THE PETA campaign against the wool industry, using a fake sheep that appears to have major shearing cuts, signals a new episode in the organisation’s long-standing crusade to demonise the industry.
And just as when it engaged in the campaign against mulesing, its goal is not to encourage improved animal welfare. Rather, the ultimate aim is to close down any livestock industry on the grounds that humans should not utilise animals for food, clothing or recreation.
The campaign is based on lies and misrepresentation. Serious shearing cuts are rare, good animal welfare is good for business, and farmers take care of their sheep. But PETA is not really arguing about these. They are the terrorists of the animal rights world, with a messianic ideology that they seek to impose on everyone else. And like terrorists elsewhere, their record shows they are willing to use violence to pursue their aims.
Predictably, most responses from the wool industry have been civil and soothing. The facts are on our side, they say. We are really serious about improving animal welfare. Maybe if we agreed to a little bit more regulation they’d be happy. And of course, why don’t we just sit down and work things out like nice people?
Here’s what I think – PETA are not nice people. If they talk to the industry, it is merely to gather information to use against it. They will compromise today, but only to give themselves time to commence a fresh attack tomorrow. Hysterical claims are what prompt donations from the gullible public. And the only reason they might leave the sheep industry alone for a time is because they are focusing on another sector, like chickens or pigs.
Quite simply, PETA is the enemy of the livestock industries. PETA must not only be defeated, it should be destroyed by any legal means available.
When PETA launched its campaign against mulesing a decade ago, Australian Wool Innovation adopted a strategy of appeasement. Millions of dollars were spent promoting alternative means of flystrike control and finding non-surgical alternatives to mulesing. As a consultant at the time, I had a small role in seeking commercial partners for some of these alternatives.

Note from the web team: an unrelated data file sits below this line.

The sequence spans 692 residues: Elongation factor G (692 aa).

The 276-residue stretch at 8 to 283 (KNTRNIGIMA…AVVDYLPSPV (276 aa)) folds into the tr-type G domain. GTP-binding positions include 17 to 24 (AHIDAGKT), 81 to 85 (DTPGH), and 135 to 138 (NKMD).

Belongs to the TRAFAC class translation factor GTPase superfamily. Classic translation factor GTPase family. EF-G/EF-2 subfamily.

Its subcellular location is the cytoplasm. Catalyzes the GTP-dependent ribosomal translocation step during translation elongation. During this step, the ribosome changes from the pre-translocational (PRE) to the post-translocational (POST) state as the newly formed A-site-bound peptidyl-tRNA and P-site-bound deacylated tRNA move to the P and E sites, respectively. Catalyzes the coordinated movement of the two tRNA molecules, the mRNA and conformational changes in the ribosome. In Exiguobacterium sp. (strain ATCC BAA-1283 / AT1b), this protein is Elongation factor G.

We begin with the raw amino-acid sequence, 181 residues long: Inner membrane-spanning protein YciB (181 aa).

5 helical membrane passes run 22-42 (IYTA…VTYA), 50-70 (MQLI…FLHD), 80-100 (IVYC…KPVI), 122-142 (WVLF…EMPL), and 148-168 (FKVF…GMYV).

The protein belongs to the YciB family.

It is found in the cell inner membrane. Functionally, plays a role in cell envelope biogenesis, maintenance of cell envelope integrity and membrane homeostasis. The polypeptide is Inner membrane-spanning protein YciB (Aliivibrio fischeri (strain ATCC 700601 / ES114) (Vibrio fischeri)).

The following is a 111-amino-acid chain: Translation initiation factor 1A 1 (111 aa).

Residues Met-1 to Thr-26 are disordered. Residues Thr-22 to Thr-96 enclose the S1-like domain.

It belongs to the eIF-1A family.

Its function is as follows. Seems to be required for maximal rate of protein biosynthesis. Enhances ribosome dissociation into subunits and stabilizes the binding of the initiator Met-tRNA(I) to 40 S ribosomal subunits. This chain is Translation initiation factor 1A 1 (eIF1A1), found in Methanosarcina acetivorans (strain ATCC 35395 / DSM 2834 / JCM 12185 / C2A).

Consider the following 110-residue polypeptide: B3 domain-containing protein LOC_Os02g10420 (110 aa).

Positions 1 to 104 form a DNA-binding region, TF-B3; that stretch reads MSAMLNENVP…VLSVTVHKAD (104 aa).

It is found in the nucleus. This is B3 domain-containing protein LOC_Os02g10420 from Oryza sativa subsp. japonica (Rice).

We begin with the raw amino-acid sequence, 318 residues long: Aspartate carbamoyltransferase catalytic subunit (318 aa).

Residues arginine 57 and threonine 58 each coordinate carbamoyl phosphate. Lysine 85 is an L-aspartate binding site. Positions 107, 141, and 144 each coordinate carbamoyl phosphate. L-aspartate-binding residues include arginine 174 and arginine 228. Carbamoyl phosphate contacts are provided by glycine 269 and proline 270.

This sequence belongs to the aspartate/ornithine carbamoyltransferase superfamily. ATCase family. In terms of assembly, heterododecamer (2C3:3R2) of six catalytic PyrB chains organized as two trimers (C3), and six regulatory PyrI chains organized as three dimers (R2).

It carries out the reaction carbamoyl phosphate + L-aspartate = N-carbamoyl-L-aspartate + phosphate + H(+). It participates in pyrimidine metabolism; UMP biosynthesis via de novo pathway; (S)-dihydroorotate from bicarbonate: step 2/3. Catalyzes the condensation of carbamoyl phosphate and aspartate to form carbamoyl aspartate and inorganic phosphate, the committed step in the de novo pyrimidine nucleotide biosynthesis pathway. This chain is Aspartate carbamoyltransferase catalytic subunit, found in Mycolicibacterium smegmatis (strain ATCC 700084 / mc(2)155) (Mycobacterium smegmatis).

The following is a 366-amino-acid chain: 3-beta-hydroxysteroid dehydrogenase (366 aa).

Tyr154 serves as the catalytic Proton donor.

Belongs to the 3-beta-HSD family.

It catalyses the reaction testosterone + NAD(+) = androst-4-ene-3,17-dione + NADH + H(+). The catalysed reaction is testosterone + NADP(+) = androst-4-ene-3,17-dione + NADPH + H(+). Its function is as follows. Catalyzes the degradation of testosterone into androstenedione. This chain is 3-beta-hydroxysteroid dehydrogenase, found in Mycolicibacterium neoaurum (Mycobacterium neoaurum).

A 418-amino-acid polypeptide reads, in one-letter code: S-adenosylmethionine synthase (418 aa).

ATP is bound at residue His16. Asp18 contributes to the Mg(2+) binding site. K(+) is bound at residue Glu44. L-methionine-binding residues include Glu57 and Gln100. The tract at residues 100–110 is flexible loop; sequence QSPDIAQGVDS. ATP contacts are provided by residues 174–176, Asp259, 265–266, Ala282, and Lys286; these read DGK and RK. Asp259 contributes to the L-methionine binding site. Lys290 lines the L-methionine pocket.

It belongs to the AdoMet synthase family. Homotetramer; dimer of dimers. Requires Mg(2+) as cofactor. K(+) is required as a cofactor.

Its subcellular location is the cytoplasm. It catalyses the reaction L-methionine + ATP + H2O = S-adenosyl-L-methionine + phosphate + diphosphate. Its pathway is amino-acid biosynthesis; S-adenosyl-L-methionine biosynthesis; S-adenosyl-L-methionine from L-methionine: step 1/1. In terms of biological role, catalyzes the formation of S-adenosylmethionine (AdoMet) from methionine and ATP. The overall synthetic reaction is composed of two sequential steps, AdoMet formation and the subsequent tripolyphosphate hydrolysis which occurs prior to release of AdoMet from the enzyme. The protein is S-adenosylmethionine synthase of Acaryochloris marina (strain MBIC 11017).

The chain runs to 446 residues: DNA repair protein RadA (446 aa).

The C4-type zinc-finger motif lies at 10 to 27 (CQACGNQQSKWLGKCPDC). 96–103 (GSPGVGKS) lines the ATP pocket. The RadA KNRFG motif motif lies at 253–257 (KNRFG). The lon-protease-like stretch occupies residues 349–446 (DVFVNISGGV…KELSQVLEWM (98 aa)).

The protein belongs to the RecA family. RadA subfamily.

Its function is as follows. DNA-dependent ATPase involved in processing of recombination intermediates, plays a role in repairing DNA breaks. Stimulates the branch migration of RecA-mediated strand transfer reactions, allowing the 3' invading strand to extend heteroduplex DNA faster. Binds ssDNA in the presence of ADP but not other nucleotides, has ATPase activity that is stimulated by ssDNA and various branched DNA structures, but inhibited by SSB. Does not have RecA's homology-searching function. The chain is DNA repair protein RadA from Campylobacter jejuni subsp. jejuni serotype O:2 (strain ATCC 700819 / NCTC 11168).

In the end it became obvious that AWI had misjudged its members. Mulesing is cheap, effective and, especially compared to flystrike, totally defensible. As I predicted to AWI at the time, wool producers simply refused to give it up. Moreover, the market for wool from unmulesed sheep, supposedly driven by garment manufacturers and retailers intimidated by PETA, never developed. In the end it is consumers, not retailers, who make markets. The PETA roar was exposed as the squeak of an impotent mouse.
The wool industry should not forget that lesson. PETA is not invincible; it can be challenged and beaten.
There are many ways in which the fight can occur, and it is likely it won’t be limited to one. In the court of public opinion there are social media and mainstream media, where opinions can be influenced. In the courts of justice there are criminal and civil remedies against such things as trespass, incitement, malicious damage, defamation and nuisance. And of course there is the court of political opinion, where politicians with little knowledge of and no interest in the sheep industry might find themselves being asked to do something.
But wherever the fight takes place, there should be no appeasement. Any step backwards, even of a minor nature, will never be regained. The wool industry must stand its ground, fight back, and not give an inch.